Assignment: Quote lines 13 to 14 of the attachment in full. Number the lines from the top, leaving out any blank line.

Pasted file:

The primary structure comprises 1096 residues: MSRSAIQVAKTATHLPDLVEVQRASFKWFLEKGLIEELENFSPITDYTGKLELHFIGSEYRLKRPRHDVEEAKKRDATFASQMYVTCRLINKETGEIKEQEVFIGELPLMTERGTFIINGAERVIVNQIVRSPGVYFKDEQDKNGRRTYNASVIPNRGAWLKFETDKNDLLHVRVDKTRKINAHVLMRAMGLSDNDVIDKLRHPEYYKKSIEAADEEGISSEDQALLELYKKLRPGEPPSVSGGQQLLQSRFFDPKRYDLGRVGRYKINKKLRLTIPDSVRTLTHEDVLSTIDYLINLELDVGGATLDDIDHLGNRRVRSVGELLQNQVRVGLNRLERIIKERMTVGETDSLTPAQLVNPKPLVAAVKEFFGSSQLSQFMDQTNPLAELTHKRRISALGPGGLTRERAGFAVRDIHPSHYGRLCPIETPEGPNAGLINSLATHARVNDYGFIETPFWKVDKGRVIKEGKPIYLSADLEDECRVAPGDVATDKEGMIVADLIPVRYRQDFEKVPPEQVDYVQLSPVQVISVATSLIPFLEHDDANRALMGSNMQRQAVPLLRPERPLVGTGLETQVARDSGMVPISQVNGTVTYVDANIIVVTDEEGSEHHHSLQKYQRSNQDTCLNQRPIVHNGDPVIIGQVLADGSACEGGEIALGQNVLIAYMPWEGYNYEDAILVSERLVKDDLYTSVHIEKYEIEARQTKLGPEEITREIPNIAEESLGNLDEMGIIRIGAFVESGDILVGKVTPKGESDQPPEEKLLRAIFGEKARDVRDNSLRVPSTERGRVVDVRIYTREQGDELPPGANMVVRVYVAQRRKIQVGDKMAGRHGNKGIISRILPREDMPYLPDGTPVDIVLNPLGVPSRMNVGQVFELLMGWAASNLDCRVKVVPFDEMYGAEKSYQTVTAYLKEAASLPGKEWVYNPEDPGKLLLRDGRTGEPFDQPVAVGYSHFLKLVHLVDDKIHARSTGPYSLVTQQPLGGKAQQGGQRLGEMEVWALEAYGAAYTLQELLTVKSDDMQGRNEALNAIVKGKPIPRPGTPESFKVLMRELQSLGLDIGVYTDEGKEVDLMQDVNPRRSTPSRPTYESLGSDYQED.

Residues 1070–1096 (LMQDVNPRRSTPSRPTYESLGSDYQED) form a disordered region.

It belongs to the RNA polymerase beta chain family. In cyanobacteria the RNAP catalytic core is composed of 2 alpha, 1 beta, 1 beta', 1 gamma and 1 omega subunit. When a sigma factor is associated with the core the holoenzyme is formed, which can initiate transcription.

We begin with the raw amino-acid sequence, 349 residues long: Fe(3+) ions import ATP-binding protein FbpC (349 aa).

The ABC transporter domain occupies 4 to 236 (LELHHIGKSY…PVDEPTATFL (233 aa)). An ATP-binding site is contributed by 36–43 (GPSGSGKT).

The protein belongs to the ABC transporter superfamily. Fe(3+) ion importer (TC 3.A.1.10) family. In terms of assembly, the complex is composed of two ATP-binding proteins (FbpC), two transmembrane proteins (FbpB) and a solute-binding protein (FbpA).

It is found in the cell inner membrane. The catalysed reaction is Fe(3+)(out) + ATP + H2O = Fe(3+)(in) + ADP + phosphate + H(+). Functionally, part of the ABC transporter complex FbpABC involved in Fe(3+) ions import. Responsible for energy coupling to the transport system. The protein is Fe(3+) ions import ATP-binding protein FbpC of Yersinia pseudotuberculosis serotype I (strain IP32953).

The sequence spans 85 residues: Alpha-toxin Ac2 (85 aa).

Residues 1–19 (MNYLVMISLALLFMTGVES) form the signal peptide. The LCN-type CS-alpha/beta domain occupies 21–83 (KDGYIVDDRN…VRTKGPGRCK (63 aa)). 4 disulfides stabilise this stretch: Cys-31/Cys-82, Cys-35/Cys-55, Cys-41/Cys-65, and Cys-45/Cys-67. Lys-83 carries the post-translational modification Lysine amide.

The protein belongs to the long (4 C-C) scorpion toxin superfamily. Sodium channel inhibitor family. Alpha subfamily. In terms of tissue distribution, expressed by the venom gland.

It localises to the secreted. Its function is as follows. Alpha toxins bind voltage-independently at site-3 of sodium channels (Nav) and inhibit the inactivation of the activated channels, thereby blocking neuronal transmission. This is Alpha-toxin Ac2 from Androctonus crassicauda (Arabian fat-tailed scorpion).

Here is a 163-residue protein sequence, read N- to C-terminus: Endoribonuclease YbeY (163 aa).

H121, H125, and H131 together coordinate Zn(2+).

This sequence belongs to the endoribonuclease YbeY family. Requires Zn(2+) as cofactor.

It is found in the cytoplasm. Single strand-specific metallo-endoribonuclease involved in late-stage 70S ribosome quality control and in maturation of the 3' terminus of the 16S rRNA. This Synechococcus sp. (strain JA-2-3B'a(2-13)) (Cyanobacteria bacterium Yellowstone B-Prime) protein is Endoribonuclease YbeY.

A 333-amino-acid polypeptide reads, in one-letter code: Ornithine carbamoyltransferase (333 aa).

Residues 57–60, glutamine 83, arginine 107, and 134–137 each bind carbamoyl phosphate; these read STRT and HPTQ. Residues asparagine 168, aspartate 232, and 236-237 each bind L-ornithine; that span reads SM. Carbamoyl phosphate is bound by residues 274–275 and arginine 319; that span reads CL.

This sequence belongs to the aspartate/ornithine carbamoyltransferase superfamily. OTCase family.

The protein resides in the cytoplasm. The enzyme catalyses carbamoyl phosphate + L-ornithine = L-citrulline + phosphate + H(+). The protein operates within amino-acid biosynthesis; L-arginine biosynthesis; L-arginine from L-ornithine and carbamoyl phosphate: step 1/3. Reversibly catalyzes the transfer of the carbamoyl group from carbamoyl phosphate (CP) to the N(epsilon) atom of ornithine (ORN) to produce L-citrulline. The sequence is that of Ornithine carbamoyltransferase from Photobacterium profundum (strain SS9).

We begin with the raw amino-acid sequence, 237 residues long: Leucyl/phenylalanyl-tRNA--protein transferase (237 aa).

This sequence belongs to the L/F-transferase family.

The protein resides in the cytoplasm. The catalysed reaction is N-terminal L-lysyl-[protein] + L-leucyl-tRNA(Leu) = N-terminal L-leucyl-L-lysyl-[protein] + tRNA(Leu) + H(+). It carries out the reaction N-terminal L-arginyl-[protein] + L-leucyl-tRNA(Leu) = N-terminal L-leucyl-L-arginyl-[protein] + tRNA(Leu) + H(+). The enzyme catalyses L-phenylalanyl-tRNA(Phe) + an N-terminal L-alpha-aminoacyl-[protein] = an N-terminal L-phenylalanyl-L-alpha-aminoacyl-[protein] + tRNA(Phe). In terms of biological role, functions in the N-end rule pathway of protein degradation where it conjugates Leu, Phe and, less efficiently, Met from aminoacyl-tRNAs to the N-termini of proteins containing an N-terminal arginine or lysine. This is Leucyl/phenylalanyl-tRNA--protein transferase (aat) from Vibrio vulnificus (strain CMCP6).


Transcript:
H121, H125, and H131 together coordinate Zn(2+).

This sequence belongs to the endoribonuclease YbeY family. Requires Zn(2+) as cofactor.